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Articles 1 - 7 of 7

Full-Text Articles in Social History

The Thunder Of The Marching Men Of Joshua: Day 3, John M. Rudy Mar 2015

The Thunder Of The Marching Men Of Joshua: Day 3, John M. Rudy

Interpreting the Civil War: Connecting the Civil War to the American Public

"Let us march on ballot boxes until the Wallaces of our nation tremble away in silence.... There is nothing wrong with marching in this sense.The Bible tells us that the mighty men of Joshua merely walked about the walled city of Jericho and the barriers to freedom came tumbling down." [excerpt]


Like An Idea Whose Time Has Come: Day 2, John M. Rudy Mar 2015

Like An Idea Whose Time Has Come: Day 2, John M. Rudy

Interpreting the Civil War: Connecting the Civil War to the American Public

"They told us we wouldn’t get here. And there were those who said that we would get here only over their dead bodies, but all the world today knows that we are here and we are standing before the forces of power in the state of Alabama saying, 'We ain’t goin’ let nobody turn us around.'"

I met Edith today. We were walking down the road and Edith was with us. She didn't say much. She just sort of gurgled, dangling from a sling on her mother's chest. [excerpt]


Walking Through 1965 On An Alabama Highway: Day 1, John M. Rudy Mar 2015

Walking Through 1965 On An Alabama Highway: Day 1, John M. Rudy

Interpreting the Civil War: Connecting the Civil War to the American Public

"Outside in the backyards I had just passed other youngsters engaged in their game 'State Trooper' in which half the number lined up locked arms, and proceeded to march singing 'We Shall Overcome,' then were set upon and beat down by the others wielding sticks and branches. In situations like these, one must observe the tragedy: that the misdeeds of our immature society are imprinted in the minds of innocent children."

Carl Benkert, Freedom Songs: Selma, Alabama, 1965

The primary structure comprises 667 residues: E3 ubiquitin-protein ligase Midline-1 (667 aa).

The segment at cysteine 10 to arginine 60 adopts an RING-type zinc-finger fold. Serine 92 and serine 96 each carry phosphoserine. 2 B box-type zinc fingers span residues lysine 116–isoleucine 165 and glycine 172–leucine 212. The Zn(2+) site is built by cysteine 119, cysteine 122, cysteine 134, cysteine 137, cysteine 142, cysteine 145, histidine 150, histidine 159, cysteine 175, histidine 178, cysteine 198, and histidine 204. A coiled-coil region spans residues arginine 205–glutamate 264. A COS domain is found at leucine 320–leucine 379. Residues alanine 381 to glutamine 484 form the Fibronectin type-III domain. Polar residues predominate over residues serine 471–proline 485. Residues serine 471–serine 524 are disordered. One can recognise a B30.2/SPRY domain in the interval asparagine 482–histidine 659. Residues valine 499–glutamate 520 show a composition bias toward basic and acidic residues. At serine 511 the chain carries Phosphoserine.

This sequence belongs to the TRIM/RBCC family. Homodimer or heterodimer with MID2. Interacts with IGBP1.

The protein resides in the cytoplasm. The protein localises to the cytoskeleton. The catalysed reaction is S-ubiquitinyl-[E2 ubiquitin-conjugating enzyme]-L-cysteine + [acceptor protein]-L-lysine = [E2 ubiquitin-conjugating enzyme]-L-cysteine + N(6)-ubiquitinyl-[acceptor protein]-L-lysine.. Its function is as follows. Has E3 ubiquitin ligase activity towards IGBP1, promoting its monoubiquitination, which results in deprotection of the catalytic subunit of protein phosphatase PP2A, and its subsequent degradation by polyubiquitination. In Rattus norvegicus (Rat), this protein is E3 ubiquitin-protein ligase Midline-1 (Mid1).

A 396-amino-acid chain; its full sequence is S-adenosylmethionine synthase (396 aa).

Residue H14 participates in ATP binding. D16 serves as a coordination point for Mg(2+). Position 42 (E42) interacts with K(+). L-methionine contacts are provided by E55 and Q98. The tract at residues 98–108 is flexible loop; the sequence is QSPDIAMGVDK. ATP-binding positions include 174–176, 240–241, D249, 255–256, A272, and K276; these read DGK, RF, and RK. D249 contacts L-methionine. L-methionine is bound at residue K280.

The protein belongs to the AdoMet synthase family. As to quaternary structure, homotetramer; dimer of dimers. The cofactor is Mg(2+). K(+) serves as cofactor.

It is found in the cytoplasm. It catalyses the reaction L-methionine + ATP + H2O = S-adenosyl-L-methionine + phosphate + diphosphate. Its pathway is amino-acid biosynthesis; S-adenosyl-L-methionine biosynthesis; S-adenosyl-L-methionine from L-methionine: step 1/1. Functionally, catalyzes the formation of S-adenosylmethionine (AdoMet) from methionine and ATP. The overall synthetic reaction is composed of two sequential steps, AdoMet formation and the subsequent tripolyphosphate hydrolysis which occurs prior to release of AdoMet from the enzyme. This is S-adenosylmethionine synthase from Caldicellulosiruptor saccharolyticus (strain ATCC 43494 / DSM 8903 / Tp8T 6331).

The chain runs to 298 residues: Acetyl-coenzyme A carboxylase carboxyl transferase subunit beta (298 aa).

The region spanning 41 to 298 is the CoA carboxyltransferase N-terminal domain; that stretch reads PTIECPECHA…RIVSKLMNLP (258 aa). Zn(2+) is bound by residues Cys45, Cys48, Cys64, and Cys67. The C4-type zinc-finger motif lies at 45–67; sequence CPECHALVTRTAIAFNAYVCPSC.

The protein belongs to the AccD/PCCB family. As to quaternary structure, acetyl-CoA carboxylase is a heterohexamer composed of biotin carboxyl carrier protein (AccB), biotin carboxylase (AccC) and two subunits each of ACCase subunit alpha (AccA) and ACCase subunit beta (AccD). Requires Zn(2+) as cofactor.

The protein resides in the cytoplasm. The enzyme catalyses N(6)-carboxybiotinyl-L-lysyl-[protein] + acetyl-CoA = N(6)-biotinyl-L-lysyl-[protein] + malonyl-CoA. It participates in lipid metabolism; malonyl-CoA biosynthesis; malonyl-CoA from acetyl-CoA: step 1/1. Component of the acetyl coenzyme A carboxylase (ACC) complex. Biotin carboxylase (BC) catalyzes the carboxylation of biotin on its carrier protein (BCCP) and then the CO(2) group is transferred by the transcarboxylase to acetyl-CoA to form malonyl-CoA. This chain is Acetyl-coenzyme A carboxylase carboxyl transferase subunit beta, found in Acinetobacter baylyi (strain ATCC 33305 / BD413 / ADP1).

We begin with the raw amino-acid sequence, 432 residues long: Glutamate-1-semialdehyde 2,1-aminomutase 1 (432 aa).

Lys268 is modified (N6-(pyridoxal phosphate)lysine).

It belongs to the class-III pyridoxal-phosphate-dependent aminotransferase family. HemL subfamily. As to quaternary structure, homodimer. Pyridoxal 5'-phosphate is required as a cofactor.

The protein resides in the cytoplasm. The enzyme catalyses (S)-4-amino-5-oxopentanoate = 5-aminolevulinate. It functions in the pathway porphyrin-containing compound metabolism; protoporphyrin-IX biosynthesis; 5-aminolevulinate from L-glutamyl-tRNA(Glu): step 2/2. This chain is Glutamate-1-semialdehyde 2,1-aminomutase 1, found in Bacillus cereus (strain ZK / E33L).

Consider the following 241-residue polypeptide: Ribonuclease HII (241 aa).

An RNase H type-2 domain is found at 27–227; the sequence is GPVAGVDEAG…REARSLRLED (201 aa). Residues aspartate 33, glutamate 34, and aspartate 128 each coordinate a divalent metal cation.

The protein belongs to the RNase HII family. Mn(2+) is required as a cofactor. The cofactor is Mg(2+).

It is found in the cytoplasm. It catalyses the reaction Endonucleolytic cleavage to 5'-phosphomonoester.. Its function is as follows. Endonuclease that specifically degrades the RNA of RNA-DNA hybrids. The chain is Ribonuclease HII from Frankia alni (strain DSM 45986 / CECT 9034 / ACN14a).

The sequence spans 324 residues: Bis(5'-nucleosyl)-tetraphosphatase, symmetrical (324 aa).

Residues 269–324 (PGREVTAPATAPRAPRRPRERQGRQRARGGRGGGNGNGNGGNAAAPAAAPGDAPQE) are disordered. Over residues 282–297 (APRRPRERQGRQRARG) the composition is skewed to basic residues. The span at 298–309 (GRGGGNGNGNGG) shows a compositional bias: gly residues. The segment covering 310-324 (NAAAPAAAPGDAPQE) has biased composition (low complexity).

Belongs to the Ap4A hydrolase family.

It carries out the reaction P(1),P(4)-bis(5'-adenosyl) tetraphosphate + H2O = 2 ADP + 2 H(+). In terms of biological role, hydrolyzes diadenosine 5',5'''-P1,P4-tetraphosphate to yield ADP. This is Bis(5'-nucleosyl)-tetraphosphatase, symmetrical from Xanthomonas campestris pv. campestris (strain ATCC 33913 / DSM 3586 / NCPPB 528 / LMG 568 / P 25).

We were marching down the road. Seriously. We were marching down a rural Alabama highway. Hundreds of us. Marching. [excerpt]


We Will Now Rejoin Your Civil War (Already In Progress), John M. Rudy Jan 2015

We Will Now Rejoin Your Civil War (Already In Progress), John M. Rudy

Interpreting the Civil War: Connecting the Civil War to the American Public

I celebrated Martin Luther King Jr. Day with a mouse and keyboard. I love diving neck deep in historical documentation for no good reason. Falling down the research hole can be so much fun, particularly when it's looking for one elusive piece of evidence. [excerpt]


One Year On: New Gettysburgians, John M. Rudy Jul 2014

One Year On: New Gettysburgians, John M. Rudy

Interpreting the Civil War: Connecting the Civil War to the American Public

It's been one year since freedom was preserved on a black man's farm. It's been one year since the rebel charge of men from North Carolina and Virginia crashed against Abraham Brien's stone wall and were repelled, since men from South Carolina and Maryland found their best laid plans for independence dashed upon the rocks of Emancipation and American Liberty. [excerpt]


Locks And Cash: Whose Black History? (Part 2), John M. Rudy Jul 2011

Locks And Cash: Whose Black History? (Part 2), John M. Rudy

Interpreting the Civil War: Connecting the Civil War to the American Public

A few weeks ago, the Hanover Evening Sun ran an article on the Lincoln Cemetery in Gettysburg and the locks which hang on its gates. This is by no means a new item of interest. The locks have girded the gates of the cemetery for three years. Still, the article (no longer on the Evening Sun's website but archived here in a PDF) raises a few interesting questions about the delicate balance between preservation and interpretation. [excerpt]


Locks And Cash: Whose Black History? (Part 1), John M. Rudy Jun 2011

Locks And Cash: Whose Black History? (Part 1), John M. Rudy

Interpreting the Civil War: Connecting the Civil War to the American Public

The African-American Civil War Memorial has been a favorite site of mine in DC (and not simply because it's just down the block from the District's best restaurant, Ben's Chili Bowl). It is a monument in the right setting. Instead of being on the mall with the rest of the other monuments, to be easily overlooked like the DC World War I memorial or similar sidelights to the big three of Lincoln, Washington and Vietnam, the African American Civil War Memorial is in a community that can be moved by it. [excerpt]